In March 2015, one of my undergraduate mentees, Kasey Benesh, was awarded a year-long College of Sciences & Mathematics Undergraduate Research Fellowship! Starting this summer, Kasey will work in the Armbruster lab for a year to study conservation of cyprinid communities. Congratulations Kasey!

In March 2015, I presented some of my work on cypriniform phylogenetics and diversification at the Southeastern Ecology & Evolution Conference at University of Georgia.

In March 2015, Jon Armbruster was interviewed for our work on describing Peckoltia greedoi (link to article with video). This led to a huge media blitz, and Peckoltia greedoi was featured in all sorts of news outlets including CNN, BBC, The Telegraph, IFLScience, Washington Post, and even IGN
Screenshot (4/2/15) of Auburn University home page featuring article.

Peckoltia greedoi holotype
(Photo by J.W. Armbruster)

In February 2015, work I am a co-author as describing three new species of Peckoltia with Jon Armbruster and David Werneke was published open-access in ZooKeys (link). Because of Peckoltia greedoi, named for the Star Wars character Greedo, our new species was featured in Nerdist.

In November 2014, work that I am a co-author with Keith Ray and Jonathan Armbruster was published early the upcoming December 2014 issue of Southeastern Naturalist (link). We describe the occurrence of Southern Redbelly Dace, Chrosomus erythrogaster, in the Mobile Drainage, a watershed it has never been found before!

Photograph of specimen of Southern Redbelly Dace (Photo by C.K. Ray)

Me talking about fishes from South America (Photo by S. Smoot)

On November 8 2014, the Auburn University Museum of Natural History held its second annual Open House! We opened the museum collections to lethe public see behind the scenes. I always love the opportunity to talk about fishes!

In July and August 2014, the Armbruster lab attended the Joint Meeting of Ichthyologists and Herpetologists 2014 in Chattanooga, TN. I presented my work on the phylogenomics of paedomorphic Cypriniformes. I was also coauthored on two other presentations, presented by my labmates Edward D. Burress and Carla C. Stout, respectively
My presentation at the Chattanooga Joint Meeting of Ichthyologists and Herpetologists. (Photo by S. Michaelsen)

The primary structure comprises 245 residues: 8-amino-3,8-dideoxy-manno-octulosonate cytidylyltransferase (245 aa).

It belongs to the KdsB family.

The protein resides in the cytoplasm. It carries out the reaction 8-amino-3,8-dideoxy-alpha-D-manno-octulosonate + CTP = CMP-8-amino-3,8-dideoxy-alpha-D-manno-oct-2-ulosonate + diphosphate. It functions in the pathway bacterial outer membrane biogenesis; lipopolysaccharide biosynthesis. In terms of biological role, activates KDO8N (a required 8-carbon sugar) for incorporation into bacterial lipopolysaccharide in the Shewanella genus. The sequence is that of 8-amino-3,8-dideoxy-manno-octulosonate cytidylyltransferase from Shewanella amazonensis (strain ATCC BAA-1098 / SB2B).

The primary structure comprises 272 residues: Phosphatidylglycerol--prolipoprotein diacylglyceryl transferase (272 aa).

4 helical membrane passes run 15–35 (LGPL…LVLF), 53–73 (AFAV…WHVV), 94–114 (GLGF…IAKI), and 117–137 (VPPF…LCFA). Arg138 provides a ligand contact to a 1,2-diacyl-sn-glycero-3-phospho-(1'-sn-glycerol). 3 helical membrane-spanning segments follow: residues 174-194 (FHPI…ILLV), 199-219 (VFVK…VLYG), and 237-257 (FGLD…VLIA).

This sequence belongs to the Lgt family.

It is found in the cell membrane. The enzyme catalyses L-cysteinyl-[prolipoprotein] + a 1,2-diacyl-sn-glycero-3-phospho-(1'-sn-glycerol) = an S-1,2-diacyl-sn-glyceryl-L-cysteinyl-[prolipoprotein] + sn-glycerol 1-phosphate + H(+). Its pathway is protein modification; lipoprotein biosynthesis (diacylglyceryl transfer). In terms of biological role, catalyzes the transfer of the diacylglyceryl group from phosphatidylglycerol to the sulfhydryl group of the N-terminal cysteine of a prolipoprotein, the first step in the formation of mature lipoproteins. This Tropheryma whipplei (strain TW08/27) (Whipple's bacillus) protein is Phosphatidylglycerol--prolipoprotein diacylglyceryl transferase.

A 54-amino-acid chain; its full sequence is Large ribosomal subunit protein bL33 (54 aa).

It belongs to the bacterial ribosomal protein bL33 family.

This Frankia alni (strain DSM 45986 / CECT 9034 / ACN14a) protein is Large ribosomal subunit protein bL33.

In June 2014, I presented results of the phylogenomic study on paedomorphic Cypriniformes at the Evolution 2014 meeting in Raleigh, NC.

In May 2014, I completed the Preparing Future Faculty Program at Auburn University, which helped prepare me for the role of becoming a faculty member in academia.
Me with the certificate I received for Preparing Future Faculty from Drs. Gisela Buschle-Diller (left) and 
S. Raj Chaudhury (right). (Photo by R. Dewitt)

My presentation at the Auburn University Graduate Scholars Forum 2014.
(Photo by C.C. Stout)

In March 2014, I presented preliminary results for my phylogenomic study of the relationships of paedomorphic Cypriniformes at Southeastern Ecology & Evolution Conference 2014 at Georgia Southern University. I also presented my research on the evolution of miniaturization in fishes of the subfamily Danioninae at the annual Auburn University Graduate Scholars Forum.

In January 2014, a story about my phylogenomics research with Dr. Jon Armbruster being performed in collaboration with FSU scientists Alan & Emily Lemmon was featured on the front page of the Auburn University website.
Screenshot (1/13/14) of Auburn University home page featuring article.

(Photo by L. Marchio)
At the Joint Meeting of Ichthyologists and Herpetologists 2013 in Albuquerque, NM, I presented my talk on the evolution of body size in the Danioninae, "What is Miniaturization?: Lack of Miniaturization in the Evolution of Body Size in a Group Including Some of the Smallest Fishes in the World (Danioninae: Cyprinidae)." I was graciously awarded a Stoye Award in the General Ichthyology category by the American Society of Ichthyologists and Herpetology. This was also my first scientific meeting which I live-tweeted under @mt_ur_mind.